These include mainly rules for the selection of suppliers, mandatory project publicity, rules for keeping and maintaining project-related documents, etc. For transparency reasons, each beneficiary is also listed in a list of beneficiaries of the grant, which is publicly accessible. After signing the contract, the beneficiary can get to work. If any requirement for any changes to the approved project application arises during project implementation, the beneficiary must inform the managing authority and request approval of the changes. If an implemented project significantly deviates from the contractual conditions, the beneficiary faces the risk of the incurred costs being evaluated as "ineligible" and the grant not being paid.  Public procurement is one of the most difficult phases of the entire process. The rules for all programmes were therefore unified in the programming period 2014–2020 in a single methodological environment, and all managing authorities must comply with binding guidelines for procurement. If you need help with project implementation, take advantage of the offer by managing authorities, which organise regular trainings and seminars to support applicants and beneficiaries not in the area of public procurement. For detailed information see the guide for beneficiaries.

 

6) Evaluating and saccounting

Payments to beneficiaries are based on payment requests submitted by beneficiaries to the managing authority or the intermediary body after the end of a project stage or the entire project. Payments to beneficiaries are made as ex-post payments (subsequent reimbursement of expenditure already incurred by the beneficiary) or ex-ante payments (provision of funds to beneficiaries before project expenditure). The decision on the form of payment is solely at the discretion of the managing authority. When submitting a payment request, the beneficiaries justify the submitted expenditure and document that they meet the conditions of project implementation contained in the Grant Decision. All payment claims must be substantiated by documents showing that the funds were expended effectively, economically, efficiently, transparently and in accordance with the project objectives. Therefore, remember to take photographs, attendance sheets, handover reports, etc., which you will later use to accompany invoices for held trainings and seminars or other expenditure. The managing authority subsequently inspects whether the raised claims for payment of the required amount are justified. If all the documented expenditure is in order (this is called eligible expenditure), it is subsequently reimbursed to the beneficiary. If some expenditure is deemed ineligible, i.e. the beneficiary does not produce the necessary documents, or the produced documents are erroneous (the order does not match the invoice, etc.), the managing authority proceeds to correction and reduces the claimed amount by this correction.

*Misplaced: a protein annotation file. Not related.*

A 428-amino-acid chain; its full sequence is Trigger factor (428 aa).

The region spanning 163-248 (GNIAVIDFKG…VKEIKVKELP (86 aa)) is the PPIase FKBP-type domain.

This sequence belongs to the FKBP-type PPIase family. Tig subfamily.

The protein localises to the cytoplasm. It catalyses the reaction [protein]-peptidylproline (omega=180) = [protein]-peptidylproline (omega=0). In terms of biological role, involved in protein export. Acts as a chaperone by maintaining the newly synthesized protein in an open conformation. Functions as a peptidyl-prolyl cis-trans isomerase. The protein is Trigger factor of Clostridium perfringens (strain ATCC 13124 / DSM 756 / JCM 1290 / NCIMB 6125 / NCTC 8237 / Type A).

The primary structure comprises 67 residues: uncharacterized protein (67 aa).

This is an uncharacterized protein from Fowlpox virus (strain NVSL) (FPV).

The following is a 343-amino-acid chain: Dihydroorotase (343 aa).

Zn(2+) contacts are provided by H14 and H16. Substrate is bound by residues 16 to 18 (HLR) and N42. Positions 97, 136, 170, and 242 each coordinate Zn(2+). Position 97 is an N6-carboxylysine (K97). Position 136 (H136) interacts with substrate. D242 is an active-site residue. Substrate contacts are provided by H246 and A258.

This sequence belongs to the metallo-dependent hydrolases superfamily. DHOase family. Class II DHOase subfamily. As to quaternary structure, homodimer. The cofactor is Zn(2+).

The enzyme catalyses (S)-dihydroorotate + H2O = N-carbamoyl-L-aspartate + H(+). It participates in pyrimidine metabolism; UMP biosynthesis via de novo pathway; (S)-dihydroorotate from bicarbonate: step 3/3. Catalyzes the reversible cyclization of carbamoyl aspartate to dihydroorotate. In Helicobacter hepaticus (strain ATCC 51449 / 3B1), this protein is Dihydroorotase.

7) Payment requests

Payments to beneficiaries are based on payment requests submitted by beneficiaries to the managing authority or the intermediary body after the end of a project stage or the entire project. Payments to beneficiaries are made as ex-post payments (subsequent reimbursement of expenditure already incurred by the beneficiary) or ex-ante payments (provision of funds to beneficiaries before project expenditure). The decision on the form of payment is solely at the discretion of the managing authority. When submitting a payment request, the beneficiaries justify the submitted expenditure and document that they meet the conditions of project implementation contained in the Grant Decision. All payment claims must be substantiated by documents showing that the funds were expended effectively, economically, efficiently, transparently and in accordance with the project objectives. Therefore, remember to take photographs, attendance sheets, handover reports, etc., which you will later use to accompany invoices for held trainings and seminars or other expenditure. The managing authority subsequently inspects whether the raised claims for payment of the required amount are justified. If all the documented expenditure is in order (this is called eligible expenditure), it is subsequently reimbursed to the beneficiary. If some expenditure is deemed ineligible, i.e. the beneficiary does not produce the necessary documents, or the produced documents are erroneous (the order does not match the invoice, etc.), the managing authority proceeds to correction and reduces the claimed amount by this correction.

 

8) On-site inspection